Out My Backdoor: Spring Beauties -- on the Wing

By Terry W. Johnson

The spring bird migration is dwindling down to a trickle. Over the past several weeks, literally millions of migrating birds streaming from their winter homes in the Caribbean, Mexico, Central and South America have passed through Georgia.

Some of them have flown over my middle Georgia home. Although I didn't see them, I am sure a smattering of migrants briefly stopped in my yard to rest and refuel before resuming their long journey.

Out My Backdoor: This Honeysuckle Is a Good Guy

By Terry W. Johnson

To many, the mere mention of the word honeysuckle conjures up the image of Japanese honeysuckle.
As its name suggests, Japanese honeysuckle is an alien plant. It was introduced into America as an ornamental in 1906. From its new home on Long Island, N.Y., during the 20th century this aggressive vine quickly wound its way across untold thousands of acres across the country.

Out My Backdoor: The Scouts Are Here!

By Terry W. Johnson

For more years than I care to remember, I have vainly tried to entice purple martins to nest in my yard. Each year during the late winter or early spring, a handful of purple martins magically appear at my martin house.

When these early migrants show up, my hopes run high that this will be the year I will become a purple martin landlord. My high expectations are dashed in a few days when the birds disappear, never to return.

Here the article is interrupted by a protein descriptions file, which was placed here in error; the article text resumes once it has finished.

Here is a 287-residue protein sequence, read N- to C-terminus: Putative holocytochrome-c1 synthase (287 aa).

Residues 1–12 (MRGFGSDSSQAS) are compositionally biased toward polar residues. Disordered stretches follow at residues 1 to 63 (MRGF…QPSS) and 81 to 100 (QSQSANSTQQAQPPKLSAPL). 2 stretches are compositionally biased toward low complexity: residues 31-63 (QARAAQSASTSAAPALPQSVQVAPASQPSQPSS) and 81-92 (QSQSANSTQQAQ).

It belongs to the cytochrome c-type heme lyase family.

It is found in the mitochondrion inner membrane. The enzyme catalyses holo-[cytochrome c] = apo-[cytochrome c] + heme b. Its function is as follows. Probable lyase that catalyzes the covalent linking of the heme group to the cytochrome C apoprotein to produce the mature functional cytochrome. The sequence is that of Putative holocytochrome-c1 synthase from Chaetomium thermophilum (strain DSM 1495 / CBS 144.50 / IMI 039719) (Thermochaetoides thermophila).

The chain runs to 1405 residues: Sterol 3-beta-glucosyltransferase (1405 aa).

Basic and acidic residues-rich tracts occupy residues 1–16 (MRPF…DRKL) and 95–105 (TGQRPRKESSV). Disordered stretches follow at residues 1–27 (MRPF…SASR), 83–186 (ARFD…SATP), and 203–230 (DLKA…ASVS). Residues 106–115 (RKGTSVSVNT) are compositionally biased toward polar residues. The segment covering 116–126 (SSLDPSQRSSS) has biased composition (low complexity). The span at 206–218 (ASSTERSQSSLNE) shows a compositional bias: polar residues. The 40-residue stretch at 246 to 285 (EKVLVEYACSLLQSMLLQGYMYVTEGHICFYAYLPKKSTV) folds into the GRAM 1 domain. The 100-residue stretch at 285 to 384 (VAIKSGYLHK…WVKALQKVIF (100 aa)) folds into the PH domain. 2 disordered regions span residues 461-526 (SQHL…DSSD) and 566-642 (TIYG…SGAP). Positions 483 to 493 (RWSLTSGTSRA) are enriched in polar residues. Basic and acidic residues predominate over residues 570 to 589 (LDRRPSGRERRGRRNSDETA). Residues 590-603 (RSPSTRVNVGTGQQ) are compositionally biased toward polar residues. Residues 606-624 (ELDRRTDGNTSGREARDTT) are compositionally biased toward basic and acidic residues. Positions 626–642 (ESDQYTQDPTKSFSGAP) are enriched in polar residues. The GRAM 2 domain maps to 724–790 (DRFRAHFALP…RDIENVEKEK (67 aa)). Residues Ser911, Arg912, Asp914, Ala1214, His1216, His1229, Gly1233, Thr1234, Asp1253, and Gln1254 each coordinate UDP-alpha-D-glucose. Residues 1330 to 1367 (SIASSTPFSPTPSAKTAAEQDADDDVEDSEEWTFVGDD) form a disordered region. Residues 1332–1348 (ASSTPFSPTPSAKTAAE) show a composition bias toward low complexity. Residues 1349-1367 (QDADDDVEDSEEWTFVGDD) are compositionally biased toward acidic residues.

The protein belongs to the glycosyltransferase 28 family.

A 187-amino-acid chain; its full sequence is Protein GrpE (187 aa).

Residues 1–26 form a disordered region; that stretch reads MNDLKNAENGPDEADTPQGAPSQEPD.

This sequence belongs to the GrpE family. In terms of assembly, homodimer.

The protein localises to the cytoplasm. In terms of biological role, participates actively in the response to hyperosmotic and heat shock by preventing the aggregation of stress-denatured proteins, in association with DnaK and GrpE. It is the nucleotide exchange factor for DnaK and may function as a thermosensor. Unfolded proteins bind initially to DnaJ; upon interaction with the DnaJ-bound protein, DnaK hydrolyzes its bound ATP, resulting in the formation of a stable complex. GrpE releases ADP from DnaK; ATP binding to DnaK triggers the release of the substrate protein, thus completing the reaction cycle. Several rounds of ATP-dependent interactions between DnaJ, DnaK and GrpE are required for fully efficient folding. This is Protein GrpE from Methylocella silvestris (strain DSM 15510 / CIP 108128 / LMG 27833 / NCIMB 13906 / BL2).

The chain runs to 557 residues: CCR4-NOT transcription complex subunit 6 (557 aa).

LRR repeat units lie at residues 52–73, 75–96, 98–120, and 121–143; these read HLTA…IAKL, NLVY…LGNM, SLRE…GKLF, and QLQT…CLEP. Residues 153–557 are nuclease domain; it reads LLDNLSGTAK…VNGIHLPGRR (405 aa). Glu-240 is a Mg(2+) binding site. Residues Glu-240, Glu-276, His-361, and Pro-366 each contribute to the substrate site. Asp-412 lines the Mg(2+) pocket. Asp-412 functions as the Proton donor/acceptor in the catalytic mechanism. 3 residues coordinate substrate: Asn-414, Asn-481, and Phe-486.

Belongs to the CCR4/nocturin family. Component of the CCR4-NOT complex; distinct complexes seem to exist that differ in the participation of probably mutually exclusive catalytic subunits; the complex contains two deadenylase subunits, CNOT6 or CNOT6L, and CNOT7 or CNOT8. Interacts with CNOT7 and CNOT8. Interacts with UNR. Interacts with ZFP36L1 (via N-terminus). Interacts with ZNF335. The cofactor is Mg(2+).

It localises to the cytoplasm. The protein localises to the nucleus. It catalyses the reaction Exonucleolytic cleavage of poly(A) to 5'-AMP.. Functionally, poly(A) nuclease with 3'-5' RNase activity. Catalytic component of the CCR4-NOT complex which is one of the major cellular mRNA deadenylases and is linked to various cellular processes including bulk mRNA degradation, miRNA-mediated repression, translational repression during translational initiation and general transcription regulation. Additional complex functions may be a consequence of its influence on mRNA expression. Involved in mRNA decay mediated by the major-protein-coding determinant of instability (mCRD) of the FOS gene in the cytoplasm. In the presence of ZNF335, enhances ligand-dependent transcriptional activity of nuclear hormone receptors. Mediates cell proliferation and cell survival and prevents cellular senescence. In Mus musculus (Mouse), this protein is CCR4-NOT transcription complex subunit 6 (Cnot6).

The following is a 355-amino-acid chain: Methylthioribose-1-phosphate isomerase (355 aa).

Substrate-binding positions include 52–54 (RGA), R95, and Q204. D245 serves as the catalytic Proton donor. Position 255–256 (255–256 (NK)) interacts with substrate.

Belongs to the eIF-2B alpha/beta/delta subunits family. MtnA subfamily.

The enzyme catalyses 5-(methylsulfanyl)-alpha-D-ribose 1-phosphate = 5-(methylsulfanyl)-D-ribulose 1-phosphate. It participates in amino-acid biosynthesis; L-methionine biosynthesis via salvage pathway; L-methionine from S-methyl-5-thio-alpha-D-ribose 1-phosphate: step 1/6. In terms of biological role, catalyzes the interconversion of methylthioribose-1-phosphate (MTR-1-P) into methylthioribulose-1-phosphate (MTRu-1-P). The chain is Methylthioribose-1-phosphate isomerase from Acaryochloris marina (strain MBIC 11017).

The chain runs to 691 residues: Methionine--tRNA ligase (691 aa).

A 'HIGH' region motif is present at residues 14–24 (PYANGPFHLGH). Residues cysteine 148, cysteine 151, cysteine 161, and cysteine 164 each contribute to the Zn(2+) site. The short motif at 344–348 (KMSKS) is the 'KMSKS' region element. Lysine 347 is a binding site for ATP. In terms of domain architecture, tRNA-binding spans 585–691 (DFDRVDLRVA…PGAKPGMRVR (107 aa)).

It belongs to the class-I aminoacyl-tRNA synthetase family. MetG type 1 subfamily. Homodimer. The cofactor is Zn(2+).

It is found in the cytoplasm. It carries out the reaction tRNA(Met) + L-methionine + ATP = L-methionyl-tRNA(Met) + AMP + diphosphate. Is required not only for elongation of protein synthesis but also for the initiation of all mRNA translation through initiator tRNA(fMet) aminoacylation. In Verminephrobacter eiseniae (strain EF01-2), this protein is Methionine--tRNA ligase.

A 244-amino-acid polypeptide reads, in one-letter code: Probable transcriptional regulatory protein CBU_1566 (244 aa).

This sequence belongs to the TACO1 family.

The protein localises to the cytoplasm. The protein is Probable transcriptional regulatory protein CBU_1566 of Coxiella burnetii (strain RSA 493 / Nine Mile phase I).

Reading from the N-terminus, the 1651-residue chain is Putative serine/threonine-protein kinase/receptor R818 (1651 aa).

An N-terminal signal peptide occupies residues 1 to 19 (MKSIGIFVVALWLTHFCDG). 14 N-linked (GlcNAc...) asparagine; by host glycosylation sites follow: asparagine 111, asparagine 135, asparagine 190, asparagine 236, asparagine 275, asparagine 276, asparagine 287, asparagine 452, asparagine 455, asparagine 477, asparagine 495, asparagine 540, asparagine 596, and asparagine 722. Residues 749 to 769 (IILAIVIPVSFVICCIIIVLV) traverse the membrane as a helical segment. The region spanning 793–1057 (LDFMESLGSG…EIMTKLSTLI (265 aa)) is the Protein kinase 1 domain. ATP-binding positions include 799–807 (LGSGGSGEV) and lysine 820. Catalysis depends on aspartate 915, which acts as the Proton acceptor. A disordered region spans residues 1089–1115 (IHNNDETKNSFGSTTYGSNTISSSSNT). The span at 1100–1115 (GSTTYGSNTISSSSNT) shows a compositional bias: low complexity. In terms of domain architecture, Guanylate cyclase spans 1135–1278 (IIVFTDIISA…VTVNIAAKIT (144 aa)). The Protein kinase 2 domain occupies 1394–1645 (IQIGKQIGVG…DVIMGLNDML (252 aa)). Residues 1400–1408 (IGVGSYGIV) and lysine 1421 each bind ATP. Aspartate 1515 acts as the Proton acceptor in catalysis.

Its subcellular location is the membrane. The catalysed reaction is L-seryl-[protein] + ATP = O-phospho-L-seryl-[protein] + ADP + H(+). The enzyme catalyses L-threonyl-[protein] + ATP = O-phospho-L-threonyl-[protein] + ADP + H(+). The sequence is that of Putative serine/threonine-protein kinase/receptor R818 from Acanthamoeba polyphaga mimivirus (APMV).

Out My Backdoor: Helping Birds Survive Winter's Worst

By Terry W. Johnson

It was only recently that an Arctic Clipper laden with a full cargo of frigid weather sailed into the Peach State this winter. Of course, when cold dominates our weather we have the luxury of taking refuge in cozy abodes. When we do venture outside, we don heavy winter coats, hats and gloves to ward off the cold.

At best, frigid weather is little more than an inconvenience to most of us.

Out My Backdoor: the Wildlife Christmas Tree

By Terry W. Johnson

If you were asked to name four plants that are associated with Christmas, what would you say?

You could not go wrong if you listed the holly, poinsettia, mistletoe and the Christmas tree. All of these plants will always be inexorably linked to this special holiday. However, in the hearts and minds of most Americans, the plant that symbolizes Christmas more than any other is the Christmas tree.

Out My Backdoor: Backyard Wildlife Love Acorns

By Terry W. Johnson

Acorns rank as one of the very best wildlife foods. For generations stately oaks have been rooted in backyards across the state. Although the beauty of these trees has long been recognized, their importance as valuable food plants for backyard wildlife remains largely unappreciated.

With more than 30 species of oaks native to the Peach State, regardless of whether you live in the city or country, the mountains or the coast, there is an oak that will grow in your backyard.

Out My Backdoor: Halloween Superstitions and Backyard Wildlife

By Terry W. Johnson

Nowadays most folks enjoy having a cornucopia of wildlife living just outside their backdoor. However such has not always been the case. In times past, people often either took their wildlife neighbors for granted or honestly believed that many of them were imbued with frightening magical powers, or worse yet, cavorting with witches and ghosts.